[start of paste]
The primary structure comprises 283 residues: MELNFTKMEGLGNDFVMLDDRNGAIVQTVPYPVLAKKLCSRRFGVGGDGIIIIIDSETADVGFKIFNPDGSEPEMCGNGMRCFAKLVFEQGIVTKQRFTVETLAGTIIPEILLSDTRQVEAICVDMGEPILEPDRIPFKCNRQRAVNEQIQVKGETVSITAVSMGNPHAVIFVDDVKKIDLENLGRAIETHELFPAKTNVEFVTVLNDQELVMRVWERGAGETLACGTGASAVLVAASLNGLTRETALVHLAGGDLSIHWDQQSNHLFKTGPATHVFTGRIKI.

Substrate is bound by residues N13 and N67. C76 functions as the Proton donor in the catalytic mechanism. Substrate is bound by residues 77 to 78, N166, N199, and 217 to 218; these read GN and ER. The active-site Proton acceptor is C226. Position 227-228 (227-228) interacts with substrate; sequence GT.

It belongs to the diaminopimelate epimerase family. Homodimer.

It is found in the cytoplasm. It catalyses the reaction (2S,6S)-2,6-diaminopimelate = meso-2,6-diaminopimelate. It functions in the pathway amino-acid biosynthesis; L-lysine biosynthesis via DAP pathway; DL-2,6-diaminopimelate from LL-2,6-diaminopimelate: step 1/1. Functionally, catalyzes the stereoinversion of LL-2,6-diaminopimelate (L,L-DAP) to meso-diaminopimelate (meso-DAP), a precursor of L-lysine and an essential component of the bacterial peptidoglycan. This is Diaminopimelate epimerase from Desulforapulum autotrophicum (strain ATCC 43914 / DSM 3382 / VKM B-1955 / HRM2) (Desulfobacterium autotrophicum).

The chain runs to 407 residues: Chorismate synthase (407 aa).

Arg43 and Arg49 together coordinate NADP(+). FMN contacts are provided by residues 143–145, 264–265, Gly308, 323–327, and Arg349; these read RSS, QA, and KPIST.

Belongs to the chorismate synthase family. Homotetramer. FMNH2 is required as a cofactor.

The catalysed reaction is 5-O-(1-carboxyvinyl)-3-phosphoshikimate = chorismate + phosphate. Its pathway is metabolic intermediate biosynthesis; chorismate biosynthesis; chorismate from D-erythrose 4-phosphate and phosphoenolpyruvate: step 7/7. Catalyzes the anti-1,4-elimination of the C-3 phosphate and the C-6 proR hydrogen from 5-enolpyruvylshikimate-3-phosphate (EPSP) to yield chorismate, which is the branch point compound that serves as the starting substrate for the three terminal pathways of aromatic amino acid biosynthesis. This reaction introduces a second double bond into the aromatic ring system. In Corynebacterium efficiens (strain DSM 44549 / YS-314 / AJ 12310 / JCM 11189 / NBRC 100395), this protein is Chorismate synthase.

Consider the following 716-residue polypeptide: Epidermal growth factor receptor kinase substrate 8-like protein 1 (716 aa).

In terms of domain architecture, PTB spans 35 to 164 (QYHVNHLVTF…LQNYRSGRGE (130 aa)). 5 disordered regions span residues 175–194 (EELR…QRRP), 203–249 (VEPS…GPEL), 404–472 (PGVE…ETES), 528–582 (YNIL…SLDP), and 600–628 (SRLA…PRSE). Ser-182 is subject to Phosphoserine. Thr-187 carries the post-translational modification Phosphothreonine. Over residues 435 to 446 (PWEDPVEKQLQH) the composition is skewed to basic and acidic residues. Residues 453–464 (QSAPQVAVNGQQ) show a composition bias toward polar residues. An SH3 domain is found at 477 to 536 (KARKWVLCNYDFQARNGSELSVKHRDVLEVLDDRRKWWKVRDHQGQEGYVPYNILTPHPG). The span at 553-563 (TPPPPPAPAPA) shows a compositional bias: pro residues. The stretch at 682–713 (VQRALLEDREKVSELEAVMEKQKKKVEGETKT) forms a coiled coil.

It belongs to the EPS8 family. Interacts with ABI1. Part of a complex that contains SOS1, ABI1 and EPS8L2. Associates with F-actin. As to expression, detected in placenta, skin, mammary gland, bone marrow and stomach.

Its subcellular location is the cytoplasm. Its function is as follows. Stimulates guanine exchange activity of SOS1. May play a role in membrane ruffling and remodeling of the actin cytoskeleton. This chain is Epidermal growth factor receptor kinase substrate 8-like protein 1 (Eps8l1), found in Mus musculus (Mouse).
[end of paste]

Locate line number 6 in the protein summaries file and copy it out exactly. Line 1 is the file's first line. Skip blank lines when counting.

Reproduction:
Arg43 and Arg49 together coordinate NADP(+). FMN contacts are provided by residues 143–145, 264–265, Gly308, 323–327, and Arg349; these read RSS, QA, and KPIST.